Avaes Mohammad

Kenya: ON THE EDGE OF THE OCEAN (010509)

In Uncategorized on May 6, 2009 at 4:15 pm

010509

ON THE EDGE OF THE OCEAN

to the right of me

to the right of me

I’m sat at a step, on the edge of the Indian Ocean. Rocks to the right and left of me bear the scars of having been beat by the ocean for thousands of years. Crabs congregate on the rocks like young boys in hoods do outside Spar in Balham (is there a spar in Balham?).

for-blog-020

to the left of me

The crabs look as though they’re meant to be there. They fit. In that evolutionary type of way; their colour and texture fit against the rocks. Blend in. And today, I daresay that I’m meant to be here. That my colour and texture fit against these rocks. I fit against these centuries old buildings of Old Town Mombasa. I fit against the dazzling blue of the Indian Ocean and the bright orange-brown of the earth here. I think I fit amongst the people here. Arab African, Indian African, Bantu African, the mixes in between.

I’m sitting at the edge of my Mothers old area. There’s an old, large wooden ship to the left of me that’s obstructing one of the houses where Mum used to live. Never had I imagined my mother’s land to be this beautiful. Seething with so much culture. Its impossible to describe. To write it. African, Portugese, Omani Arab, Indian, British. And you can see it. Most of these ingredients sit together in what is today, Swahili Culture. This is the only place in the world I’ve seen it happen. Where the various cultures in a land haven’t lived as isolated pockets walking alongside each other in Hyde Park on a Sunday, but actually come together in the creation of something new. The language, Kiswahili, is a Bantu African based language with Arabic, Indian, and some Portugese and English influence. Not just token influences but actual contributions. On the coast of Kenya, Indians, ‘Native Kenyans’, Arabs, they are all Swahili. Of course I’ve heard some Indians here talk about Africans as though they’re another. Moreso in Nairobi. Equally I’ve met Indians here that are proud Africans and are actively fighting to be recognised as such. But aside from these human truths, another equally human truth is that there’s something very special here. Something I dare all of us in England to think about. Possibly learn from. Because as much as my colour and texture fits against this tropical ocean, the palm trees, the weathered buildings, the crabs, I know my colour, my texture also fits against the wild rivers that run through the Ribble Valley in Lancashire, the blue hills of the Summer Lake District, the crabs at Morcambe Bay.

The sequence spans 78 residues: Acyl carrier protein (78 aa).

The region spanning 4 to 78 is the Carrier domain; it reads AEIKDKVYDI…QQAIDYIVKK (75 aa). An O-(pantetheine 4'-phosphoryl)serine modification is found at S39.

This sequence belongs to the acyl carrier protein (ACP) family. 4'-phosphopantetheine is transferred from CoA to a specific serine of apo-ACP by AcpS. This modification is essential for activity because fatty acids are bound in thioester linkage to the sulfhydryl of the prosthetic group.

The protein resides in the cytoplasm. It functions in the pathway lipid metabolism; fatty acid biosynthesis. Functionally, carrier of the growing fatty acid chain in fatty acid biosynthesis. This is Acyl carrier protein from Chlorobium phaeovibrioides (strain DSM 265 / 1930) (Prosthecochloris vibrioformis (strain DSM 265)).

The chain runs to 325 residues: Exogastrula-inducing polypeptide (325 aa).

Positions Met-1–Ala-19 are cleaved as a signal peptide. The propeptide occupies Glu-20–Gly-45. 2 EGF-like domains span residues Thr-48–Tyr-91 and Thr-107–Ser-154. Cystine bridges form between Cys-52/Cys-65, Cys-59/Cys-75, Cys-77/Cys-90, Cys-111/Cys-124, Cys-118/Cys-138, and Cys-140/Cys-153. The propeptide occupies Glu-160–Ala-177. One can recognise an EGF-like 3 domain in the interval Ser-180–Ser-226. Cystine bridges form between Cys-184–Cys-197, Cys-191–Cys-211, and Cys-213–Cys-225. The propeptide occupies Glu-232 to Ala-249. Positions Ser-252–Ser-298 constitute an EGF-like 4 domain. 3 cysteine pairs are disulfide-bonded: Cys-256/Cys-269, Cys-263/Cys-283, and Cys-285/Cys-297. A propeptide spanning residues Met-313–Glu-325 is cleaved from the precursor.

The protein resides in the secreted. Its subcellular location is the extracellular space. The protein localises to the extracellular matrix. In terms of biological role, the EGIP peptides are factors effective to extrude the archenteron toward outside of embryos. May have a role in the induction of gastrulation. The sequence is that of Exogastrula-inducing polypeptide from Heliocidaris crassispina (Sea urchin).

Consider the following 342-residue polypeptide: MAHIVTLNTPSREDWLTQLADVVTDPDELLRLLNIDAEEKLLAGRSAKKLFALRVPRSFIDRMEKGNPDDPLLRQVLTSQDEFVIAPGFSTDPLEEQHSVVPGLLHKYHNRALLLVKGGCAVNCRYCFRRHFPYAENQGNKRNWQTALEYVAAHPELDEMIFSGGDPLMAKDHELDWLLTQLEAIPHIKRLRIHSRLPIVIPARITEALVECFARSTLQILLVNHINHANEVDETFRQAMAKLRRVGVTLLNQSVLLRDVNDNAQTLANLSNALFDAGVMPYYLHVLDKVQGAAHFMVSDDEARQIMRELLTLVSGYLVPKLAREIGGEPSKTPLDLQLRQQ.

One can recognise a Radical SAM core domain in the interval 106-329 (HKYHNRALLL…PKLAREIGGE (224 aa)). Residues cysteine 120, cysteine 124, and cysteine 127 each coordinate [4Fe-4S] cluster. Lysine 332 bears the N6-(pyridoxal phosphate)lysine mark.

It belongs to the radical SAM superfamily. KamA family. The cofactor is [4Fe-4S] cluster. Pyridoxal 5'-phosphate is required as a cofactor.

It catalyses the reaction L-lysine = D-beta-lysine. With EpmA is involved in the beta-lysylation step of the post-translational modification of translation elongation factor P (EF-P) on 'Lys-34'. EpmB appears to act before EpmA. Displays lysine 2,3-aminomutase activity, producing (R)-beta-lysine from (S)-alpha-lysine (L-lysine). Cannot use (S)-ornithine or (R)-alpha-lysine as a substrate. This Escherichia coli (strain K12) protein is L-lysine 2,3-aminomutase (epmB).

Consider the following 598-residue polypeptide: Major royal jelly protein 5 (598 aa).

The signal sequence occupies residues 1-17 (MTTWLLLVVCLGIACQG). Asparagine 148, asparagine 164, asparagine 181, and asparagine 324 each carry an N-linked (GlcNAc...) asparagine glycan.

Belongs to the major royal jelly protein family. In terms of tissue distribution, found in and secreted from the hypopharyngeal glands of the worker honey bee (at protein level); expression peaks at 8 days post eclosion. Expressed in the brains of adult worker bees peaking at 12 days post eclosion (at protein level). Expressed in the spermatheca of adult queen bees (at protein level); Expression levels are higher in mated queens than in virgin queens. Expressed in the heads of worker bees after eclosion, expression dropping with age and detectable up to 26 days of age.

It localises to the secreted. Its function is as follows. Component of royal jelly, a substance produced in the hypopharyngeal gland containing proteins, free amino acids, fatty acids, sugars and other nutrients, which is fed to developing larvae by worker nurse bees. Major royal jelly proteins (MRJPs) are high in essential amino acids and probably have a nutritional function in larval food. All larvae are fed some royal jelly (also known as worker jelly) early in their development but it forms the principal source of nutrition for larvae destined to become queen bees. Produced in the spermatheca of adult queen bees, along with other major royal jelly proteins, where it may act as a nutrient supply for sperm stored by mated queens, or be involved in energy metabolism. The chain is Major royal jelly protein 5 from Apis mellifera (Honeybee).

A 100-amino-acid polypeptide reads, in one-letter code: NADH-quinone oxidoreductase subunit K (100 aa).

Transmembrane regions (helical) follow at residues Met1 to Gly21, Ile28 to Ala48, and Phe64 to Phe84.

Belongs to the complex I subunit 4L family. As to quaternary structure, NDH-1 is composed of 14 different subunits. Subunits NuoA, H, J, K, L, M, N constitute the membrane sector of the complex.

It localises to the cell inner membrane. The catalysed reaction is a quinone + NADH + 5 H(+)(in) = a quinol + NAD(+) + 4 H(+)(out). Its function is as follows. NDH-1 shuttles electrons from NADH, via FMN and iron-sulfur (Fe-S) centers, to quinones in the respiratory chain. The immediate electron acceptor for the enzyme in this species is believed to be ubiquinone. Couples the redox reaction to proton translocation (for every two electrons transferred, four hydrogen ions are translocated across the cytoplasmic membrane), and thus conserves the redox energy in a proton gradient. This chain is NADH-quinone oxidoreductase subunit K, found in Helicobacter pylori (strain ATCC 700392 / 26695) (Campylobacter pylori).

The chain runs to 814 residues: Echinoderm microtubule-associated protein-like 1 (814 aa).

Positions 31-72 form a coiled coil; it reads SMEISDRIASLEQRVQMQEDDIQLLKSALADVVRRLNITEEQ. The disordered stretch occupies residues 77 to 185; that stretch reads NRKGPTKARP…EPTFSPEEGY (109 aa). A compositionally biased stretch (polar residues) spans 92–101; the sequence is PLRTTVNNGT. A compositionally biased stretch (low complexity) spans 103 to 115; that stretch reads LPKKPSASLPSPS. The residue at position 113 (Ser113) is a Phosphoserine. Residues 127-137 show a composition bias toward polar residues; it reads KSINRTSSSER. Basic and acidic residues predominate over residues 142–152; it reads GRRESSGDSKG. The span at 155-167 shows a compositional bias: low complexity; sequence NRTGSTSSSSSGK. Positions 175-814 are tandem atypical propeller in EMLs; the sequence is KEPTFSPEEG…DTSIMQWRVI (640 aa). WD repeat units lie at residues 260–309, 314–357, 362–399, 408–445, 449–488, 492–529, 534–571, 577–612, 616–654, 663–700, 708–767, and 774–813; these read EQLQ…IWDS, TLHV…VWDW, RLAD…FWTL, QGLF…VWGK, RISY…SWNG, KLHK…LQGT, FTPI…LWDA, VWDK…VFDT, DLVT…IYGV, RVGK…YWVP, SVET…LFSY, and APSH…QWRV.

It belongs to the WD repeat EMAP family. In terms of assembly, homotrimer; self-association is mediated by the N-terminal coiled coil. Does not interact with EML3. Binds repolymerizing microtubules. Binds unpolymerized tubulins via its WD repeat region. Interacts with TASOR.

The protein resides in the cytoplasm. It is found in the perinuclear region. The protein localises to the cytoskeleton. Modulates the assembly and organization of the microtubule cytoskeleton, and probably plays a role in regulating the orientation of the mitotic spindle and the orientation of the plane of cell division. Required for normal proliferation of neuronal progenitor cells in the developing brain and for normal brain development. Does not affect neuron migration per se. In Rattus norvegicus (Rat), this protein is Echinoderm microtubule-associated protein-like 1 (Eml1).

My mother probably played here as a child. She’d narrate scenes where she’s throwing stones into the air, sat on the edge of the blue ocean before chasing crabs with her friends…

crabs outside spar in balham

crabs outside spar in balham

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